This is a huge discovery.
Near the modern day city of Luxor, at the Theban Necropolis of Asasif, a recent discovery of ancient Egyptian coffins has made headlines around the world. The cache of coffins- twenty in all- are being examined for the first time in modern history. These never-before-seen coffins, much like the royal coffins of such well-known kings as Tutankhamen, are lavishly decorated with elaborate designs. Such a large burial is an uncommon find in Egypt and one that requires far more examination.
The coffins were found at the ancient site of the Necropolis of Asasif, located on the West Bank of the Nile River. The coffins were buried in two layers, with the top coffins laid crosswise over the bottom ones. So far we don’t know if this arrangement is significant, but more details will hopefully be revealed in this developing story.
Many of the tombs found in that area so far have dated from the Late Period of of ancient Egypt (664-332BC), but there are are also much older tombs on site. It will take some research to uncover when these 20 coffins were placed there.
Unlike more private burials of kings, this group burial could be for those in a royal household, like high-ranking servants or religious leaders. All manner of symbols were included either on coffins or as figurines and charms to help the high-ranking in the afterlife. While we don’t yet know what (if anything) was buried along with the coffins or inside them, the decorations on the outside could hint at a religious or royal meaning.
Among the coffins recently discovered in the area are an ancient industrial area which contains a workshop for preparing and cleaning funerary furniture, and several potteries from the 18th dynasty of Egypt (1549 to 1292BC). According to the Egyptian Ministry of Antiquities this constitutes one of the most important finds in recent years.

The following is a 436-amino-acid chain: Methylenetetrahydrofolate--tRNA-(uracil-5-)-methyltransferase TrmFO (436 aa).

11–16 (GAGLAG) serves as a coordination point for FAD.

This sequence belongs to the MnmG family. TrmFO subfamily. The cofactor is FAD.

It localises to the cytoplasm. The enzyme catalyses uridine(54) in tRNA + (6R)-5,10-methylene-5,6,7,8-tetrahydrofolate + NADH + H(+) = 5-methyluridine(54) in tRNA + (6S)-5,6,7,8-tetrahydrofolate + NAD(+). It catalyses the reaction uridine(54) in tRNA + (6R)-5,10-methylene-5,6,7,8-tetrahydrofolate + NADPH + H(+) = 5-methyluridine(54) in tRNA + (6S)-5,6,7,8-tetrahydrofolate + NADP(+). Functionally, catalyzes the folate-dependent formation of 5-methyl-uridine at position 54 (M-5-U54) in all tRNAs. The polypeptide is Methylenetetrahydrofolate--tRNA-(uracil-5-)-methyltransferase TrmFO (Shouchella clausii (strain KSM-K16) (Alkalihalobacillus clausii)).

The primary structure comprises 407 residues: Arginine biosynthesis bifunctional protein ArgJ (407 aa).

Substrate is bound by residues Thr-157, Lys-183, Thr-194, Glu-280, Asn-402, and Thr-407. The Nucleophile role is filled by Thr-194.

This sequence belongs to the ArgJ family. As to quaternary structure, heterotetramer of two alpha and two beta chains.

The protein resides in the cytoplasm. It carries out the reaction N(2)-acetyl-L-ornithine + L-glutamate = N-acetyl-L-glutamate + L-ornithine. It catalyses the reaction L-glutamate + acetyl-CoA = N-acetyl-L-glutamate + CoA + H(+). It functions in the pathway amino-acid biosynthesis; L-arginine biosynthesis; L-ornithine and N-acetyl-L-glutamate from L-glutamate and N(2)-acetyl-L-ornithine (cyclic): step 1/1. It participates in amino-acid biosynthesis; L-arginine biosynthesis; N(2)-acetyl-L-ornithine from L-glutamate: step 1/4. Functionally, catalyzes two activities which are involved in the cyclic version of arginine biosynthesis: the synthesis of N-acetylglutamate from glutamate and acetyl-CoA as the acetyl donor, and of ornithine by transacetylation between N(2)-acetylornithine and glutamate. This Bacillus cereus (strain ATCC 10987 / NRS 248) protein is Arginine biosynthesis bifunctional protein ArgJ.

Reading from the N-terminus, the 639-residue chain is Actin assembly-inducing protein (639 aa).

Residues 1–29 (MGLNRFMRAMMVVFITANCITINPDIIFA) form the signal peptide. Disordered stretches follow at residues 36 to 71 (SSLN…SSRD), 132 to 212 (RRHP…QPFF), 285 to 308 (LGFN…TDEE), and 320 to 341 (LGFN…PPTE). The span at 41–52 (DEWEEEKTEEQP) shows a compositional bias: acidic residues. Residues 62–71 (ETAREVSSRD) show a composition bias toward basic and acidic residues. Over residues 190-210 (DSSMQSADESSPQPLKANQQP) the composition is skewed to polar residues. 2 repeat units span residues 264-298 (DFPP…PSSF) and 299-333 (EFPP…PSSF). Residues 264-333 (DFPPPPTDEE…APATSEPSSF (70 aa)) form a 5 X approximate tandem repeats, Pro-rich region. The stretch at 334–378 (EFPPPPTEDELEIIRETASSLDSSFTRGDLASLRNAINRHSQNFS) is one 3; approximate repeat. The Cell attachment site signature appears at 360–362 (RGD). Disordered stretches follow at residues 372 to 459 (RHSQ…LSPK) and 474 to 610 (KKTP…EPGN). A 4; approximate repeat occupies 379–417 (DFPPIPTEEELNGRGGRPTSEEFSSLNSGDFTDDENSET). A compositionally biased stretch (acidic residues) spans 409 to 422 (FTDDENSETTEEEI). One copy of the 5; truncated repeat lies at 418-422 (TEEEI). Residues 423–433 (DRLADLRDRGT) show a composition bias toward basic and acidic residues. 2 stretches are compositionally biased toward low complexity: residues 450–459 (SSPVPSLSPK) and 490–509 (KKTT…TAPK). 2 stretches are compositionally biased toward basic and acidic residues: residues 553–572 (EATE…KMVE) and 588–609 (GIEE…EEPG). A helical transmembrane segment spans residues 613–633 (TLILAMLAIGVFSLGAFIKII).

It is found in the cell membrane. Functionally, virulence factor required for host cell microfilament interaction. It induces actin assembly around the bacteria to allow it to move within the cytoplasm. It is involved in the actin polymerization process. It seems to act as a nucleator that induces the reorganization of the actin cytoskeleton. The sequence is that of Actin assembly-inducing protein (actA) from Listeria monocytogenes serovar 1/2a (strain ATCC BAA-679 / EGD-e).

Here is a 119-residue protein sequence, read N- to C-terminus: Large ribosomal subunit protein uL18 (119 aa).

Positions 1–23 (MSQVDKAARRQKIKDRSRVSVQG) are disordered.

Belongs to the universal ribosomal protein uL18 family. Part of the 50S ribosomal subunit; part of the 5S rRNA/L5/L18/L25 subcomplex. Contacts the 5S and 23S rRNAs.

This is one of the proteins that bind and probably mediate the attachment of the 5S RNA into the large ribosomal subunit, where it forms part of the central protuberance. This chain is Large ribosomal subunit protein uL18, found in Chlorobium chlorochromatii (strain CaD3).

The coffins were still sealed as they would have been in ancient times when archaeologists uncovered them. Because they have remained buried the sarcophagi have retained their bright pigments, with red faces and hands alternating with green and black decorations.
According to the Ministry, the coffins are “in a distinct state of conservation, colors and inscriptions in full and are still closed.”
The site of these finds was the ancient city of Thebes, once one of the most powerful and largest of Egyptian cities, with the city serving as the capitol for hundreds of years during the eras of the Middle Kingdom and the New Kingdom. Thebes was also the center of the religious life for Egypt at the time, which may explain the workshops and funerary goods studios found in the area as well.
According to the Ministry more details will be released in an upcoming press conference. This story will be updated with new findings and results as available.SKM: below-content placeholder